Along with the recently reviewed DVD release of the Showtime original series "dead like me" (and early seasons of "Stargate: SG-1"), the DVD release of the final season of the 2995-2002 seven-season Showtime series "The Outer Limits" demonstrates that that other leading premium cable network lacked a monopoly on high-quality cleverly quirky shows even in the late '90s and early 2000s.
"Limits" is a remake of the 1963-65 "The Twilight Zone" clone of the same name. Like "Zone," both "Limits" are anthology sci-fi series that often include a moral. They additionally share "Zone's" habit of using future, current, and faded stars to portray the characters.
The following clip, courtesy of YouTube, of the wonderfully creepy and trippy opening credits of the "Limits" remake indicates both how well it is produced and how close it keeps to the original series.
The 22 episodes from the seventh season of "Limits" are a prime example of the themes described above. Roseanne's former husband Tom Arnold stars as a business executive who defies his family's objections to buying a robot to assume some of his parental and household duties in the season premiere. The producers follow up Arnold's appearance with a young looking Jeremy Sisto of "Six Feet Under" and "Law and Order" in the season's second episode.
In true "Limits" (and "Zone,") style, things take a dark turn in Arnold's episode and his character learns the dangers related to sending a mechanical being to doing a parent's job.
The third episode of the seventh season is more akin to stories from the "Star Trek" universe in that it addresses dilemmas associated with traveling into the past to change the future. It also involves the classic "Trek" issue of whether the needs of the few can ever outweigh the needs of the many. The background regarding this dilemma relates to efforts to prevent a devastating plague.
The value of alien and newly-formed life are other "Trek" themes that this season of "Limits" addresses.
The penultimate episode of the season (and the series) truly is "the best of both worlds" in that it combines terrific elements of "Zone," "Trek," and even "Stargate." This one has "Star Trek: Voyager's" Robert Duncan McNeill literally matching wits with a very stoic android played by Zack Ward, who plays very unstoic roles in "A Christmas Story" and the Foxcom "Titus."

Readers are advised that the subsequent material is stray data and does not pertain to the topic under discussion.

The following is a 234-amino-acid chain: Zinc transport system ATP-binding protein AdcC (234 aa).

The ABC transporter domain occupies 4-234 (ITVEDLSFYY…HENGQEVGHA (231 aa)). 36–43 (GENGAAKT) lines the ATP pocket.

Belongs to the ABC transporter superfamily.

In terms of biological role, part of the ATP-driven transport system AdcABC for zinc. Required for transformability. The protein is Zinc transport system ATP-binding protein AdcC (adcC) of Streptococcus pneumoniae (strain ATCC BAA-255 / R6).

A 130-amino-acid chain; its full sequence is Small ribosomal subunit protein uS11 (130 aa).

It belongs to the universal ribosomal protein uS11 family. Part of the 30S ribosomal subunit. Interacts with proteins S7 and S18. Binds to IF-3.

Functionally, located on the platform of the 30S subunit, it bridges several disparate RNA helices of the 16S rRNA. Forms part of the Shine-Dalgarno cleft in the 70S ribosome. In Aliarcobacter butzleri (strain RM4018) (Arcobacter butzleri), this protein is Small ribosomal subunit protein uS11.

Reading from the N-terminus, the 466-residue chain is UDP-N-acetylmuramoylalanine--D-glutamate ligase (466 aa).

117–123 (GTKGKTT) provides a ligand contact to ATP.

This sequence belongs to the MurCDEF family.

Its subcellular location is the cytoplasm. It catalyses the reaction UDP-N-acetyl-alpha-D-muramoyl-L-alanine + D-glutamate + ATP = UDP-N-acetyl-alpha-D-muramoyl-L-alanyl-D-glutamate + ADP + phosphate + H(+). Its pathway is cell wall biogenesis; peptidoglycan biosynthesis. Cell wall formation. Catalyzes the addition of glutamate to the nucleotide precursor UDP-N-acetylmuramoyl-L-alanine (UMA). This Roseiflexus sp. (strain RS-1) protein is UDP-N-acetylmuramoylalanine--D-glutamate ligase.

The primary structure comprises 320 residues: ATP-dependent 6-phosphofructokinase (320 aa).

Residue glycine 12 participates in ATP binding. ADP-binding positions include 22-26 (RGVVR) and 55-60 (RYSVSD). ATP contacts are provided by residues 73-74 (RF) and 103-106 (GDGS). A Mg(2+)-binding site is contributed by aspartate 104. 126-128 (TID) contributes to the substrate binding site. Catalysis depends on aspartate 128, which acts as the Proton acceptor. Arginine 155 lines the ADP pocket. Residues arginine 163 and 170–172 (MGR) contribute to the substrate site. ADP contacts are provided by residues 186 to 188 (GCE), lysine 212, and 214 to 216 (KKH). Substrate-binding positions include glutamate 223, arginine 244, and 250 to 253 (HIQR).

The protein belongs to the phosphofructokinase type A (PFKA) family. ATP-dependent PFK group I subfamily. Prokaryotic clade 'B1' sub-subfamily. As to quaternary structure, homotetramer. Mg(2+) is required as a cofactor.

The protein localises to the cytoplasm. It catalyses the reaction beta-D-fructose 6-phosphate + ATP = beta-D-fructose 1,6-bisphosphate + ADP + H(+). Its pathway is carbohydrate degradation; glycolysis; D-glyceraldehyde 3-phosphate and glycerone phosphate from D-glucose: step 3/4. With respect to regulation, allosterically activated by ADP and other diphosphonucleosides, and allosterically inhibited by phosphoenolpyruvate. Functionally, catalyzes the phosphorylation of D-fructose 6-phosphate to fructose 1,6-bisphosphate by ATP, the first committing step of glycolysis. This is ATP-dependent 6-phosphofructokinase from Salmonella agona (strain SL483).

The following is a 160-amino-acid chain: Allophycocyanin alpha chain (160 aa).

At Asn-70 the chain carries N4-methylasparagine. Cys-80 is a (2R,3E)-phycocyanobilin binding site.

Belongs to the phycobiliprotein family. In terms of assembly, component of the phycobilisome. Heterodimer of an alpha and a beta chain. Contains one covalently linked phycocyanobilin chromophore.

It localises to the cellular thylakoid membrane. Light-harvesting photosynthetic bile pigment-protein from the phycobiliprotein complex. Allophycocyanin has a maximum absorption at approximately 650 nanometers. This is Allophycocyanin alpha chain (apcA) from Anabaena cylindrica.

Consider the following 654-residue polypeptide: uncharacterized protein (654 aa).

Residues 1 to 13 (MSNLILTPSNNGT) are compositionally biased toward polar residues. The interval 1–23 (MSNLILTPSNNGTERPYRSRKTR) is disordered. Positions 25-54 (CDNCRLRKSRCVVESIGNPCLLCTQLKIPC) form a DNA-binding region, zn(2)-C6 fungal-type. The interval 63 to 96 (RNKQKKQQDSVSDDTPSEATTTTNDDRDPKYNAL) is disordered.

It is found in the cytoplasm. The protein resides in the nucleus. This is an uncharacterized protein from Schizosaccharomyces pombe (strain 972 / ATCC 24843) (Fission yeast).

The action takes place on an alien planet that McNeill's character and his team is terraforming in anticipation of a select group of humans settling there after essentially disposing of earth. The snag is that the android engages in sabotage that is designed to prevent mankind from continuing to destroy planets.
In addition to the element of establishing footholds on alien worlds, the "Stargate" element comes into play by excellent use of flashbacks from prior "Limits" episodes to illustrate the destructive and vicious nature of man. The particularly surprising outcome in this adventure is another way in which it excels.
The series finale is also very good and is another "clip" show. This one revolves around a military officer competing for a coveted mission. This requires that he experience simulations so that his "superiors" can evaluate how he handles assorted challenges, which typically involve an alien threat. The payoff in this one is moderately surprising, but the story unfolds nicely and is well cast. Additionally, seeing a very poorly disguised "Stargate" set is great fun.
The moral of this review is that high production costs and other obstacles related to producing (mostly) high-quality scifi shows has made that genre all but extinct, and the DVD sets of the "Limits" are an excellent way to remember the good ole days in which that show and the others mentioned above still aired.
Anyone with questions or comments regarding "Limits" or any of the other scifi shows mentioned above is encouraged to email me. You can also find me on Twitter via @tvdvdguy.